YouDecideWeek6 - traffic, see the Cisco Nexus 1000V...

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An ACL is an ordered set of rules for filtering traffic. When the device determines that an ACL applies to a packet, it tests the packet against the rules. The first matching rule determines whether the packet is permitted or denied. If there is no match, the device applies a default rule. The device processes packets that are permitted and drops packets that are denied. ACLs protect networks and specific hosts from unnecessary or unwanted traffic. For example, ACLs are used to disallow HTTP traffic from a high-security network to the Internet. ACLs also allow HTTP traffic but only to specific sites, using the IP address of the site to identify it in an IP ACL. The following types of ACLs are supported for filtering traffic: IP ACLs—The device applies IP ACLs only to IP traffic. MAC ACLs—The device applies MAC ACLs only to non-IP traffic. For detailed information about how rules are used to configure how an ACL configures network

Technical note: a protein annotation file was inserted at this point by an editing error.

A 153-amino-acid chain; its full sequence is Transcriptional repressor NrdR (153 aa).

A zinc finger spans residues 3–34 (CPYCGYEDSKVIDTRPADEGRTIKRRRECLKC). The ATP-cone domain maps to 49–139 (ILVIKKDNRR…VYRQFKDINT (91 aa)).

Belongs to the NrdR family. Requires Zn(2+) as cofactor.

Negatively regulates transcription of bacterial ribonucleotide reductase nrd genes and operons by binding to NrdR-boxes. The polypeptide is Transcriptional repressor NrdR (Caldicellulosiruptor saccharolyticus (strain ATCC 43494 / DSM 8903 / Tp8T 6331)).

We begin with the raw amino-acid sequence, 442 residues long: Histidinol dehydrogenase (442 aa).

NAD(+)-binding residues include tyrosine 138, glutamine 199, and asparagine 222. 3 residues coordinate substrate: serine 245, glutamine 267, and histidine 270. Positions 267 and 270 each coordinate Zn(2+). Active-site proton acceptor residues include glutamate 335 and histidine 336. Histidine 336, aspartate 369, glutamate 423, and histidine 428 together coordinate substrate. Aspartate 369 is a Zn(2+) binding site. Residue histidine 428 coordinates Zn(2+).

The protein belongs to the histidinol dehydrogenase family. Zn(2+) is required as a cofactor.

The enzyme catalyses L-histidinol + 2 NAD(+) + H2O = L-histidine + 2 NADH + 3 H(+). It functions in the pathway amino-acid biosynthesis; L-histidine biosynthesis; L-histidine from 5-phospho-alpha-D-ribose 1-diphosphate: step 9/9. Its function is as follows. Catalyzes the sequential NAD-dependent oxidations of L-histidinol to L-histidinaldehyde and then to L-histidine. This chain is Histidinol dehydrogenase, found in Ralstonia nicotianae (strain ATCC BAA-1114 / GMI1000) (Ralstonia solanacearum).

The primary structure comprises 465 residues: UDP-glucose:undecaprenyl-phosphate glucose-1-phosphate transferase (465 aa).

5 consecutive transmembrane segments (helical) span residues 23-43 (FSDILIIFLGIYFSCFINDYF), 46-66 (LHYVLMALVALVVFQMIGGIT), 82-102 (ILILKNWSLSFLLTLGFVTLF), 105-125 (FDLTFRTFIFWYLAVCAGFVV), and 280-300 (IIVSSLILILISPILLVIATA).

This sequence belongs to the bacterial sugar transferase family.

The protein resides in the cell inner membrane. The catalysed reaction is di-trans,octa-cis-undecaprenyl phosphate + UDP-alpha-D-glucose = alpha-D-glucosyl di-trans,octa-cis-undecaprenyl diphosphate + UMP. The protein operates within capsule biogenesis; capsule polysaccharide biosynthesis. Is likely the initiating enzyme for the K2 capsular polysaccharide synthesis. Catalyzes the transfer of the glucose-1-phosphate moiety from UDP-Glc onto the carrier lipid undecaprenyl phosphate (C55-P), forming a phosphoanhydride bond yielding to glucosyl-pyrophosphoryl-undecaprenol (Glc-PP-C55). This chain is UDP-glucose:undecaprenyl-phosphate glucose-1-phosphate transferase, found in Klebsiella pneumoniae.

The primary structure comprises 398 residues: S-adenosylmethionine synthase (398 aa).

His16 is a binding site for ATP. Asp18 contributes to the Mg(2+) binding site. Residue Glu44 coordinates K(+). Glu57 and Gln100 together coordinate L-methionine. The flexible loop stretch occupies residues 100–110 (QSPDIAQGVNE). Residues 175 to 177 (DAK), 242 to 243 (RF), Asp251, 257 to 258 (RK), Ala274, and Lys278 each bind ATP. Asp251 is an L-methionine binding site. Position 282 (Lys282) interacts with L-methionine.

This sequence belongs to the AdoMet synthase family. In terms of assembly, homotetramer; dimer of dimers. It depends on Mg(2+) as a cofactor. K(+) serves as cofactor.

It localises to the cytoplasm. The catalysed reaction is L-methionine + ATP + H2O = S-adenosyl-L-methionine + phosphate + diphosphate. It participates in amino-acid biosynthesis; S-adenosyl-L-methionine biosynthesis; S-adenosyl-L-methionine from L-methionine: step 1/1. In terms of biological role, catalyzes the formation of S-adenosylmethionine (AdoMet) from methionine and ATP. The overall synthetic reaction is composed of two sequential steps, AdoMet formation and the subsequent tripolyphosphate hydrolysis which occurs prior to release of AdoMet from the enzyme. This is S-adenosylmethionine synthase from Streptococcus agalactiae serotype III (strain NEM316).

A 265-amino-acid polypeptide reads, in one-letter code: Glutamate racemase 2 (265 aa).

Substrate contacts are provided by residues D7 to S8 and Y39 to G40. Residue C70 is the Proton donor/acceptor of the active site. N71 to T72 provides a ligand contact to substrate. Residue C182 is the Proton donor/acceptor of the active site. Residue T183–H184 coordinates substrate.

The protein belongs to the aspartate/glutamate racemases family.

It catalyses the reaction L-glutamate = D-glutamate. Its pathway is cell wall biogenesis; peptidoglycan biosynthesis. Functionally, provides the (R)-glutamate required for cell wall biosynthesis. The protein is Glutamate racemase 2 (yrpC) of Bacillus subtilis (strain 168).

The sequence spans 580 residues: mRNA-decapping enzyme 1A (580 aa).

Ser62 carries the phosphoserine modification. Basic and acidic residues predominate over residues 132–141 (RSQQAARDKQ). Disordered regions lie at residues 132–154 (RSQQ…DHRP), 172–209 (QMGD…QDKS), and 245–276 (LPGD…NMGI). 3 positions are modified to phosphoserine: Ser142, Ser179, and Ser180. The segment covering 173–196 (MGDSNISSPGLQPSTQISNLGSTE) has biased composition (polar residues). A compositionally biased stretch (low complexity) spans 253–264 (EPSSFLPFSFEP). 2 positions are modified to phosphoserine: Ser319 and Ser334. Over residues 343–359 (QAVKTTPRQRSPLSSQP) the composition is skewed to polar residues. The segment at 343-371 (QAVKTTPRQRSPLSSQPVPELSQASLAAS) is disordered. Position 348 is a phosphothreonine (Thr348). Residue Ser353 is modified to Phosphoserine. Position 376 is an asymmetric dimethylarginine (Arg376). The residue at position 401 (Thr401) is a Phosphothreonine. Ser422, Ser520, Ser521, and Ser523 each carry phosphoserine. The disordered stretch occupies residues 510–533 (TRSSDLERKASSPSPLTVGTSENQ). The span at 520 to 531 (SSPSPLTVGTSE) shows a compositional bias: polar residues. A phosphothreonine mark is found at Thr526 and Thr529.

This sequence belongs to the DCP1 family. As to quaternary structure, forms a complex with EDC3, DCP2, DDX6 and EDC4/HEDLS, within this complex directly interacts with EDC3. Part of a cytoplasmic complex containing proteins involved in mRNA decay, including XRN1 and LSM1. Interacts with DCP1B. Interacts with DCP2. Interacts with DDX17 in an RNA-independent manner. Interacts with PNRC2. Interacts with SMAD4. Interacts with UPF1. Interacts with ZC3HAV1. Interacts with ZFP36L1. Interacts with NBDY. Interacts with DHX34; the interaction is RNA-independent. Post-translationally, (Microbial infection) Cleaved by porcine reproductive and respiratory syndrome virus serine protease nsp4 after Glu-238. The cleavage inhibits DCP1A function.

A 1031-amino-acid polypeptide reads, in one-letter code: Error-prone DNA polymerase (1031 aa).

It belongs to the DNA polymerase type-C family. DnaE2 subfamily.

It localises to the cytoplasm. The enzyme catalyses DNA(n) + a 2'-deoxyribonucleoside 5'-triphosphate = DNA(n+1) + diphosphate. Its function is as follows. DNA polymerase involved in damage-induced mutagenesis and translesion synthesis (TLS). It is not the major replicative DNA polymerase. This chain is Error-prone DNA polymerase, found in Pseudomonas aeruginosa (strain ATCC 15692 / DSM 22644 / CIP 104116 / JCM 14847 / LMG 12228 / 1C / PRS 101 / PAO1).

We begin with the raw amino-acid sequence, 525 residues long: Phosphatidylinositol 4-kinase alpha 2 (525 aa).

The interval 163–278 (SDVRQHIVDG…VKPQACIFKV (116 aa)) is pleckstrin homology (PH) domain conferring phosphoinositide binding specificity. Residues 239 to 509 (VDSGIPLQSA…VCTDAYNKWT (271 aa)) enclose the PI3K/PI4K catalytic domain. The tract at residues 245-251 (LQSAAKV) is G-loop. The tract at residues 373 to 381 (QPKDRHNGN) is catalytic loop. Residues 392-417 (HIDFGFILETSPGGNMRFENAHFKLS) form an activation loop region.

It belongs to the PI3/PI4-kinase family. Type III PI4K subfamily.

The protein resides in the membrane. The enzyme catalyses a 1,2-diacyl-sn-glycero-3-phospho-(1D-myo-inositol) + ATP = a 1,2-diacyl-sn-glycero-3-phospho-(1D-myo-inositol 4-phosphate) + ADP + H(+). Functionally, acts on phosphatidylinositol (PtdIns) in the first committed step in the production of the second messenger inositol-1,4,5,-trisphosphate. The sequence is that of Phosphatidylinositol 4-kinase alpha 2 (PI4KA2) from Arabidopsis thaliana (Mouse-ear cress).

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Unformatted text preview: traffic, see the Cisco Nexus 1000V Security Configuration Guide, Release 4.0(4)SV1(1). The following configuration limits apply to ACLs: • You cannot have more that 128 rules in an ACL. • You cannot have more than 10,000 ACLs (spread across all the ACLs) in one VEM. The following restrictions apply to ACLs: • You cannot apply more than one IP ACL and one MAC ACL in each direction on an interface. • A MAC ACL applies only to Layer 2 packets. • VLAN ACLs are not supported. • IP fragments are not supported n ACL rules. • Non initial fragments are not subject to ACL lookup. • The established option to specify TCP flags is not supported. • You cannot have two not-equal-to (neq) operators in the same rule. ooting/configuration/guide/trouble_9acls.html#wp1191621...
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This note was uploaded on 09/09/2010 for the course NETW 208 taught by Professor Gollo during the Spring '10 term at DeVry Columbus North.

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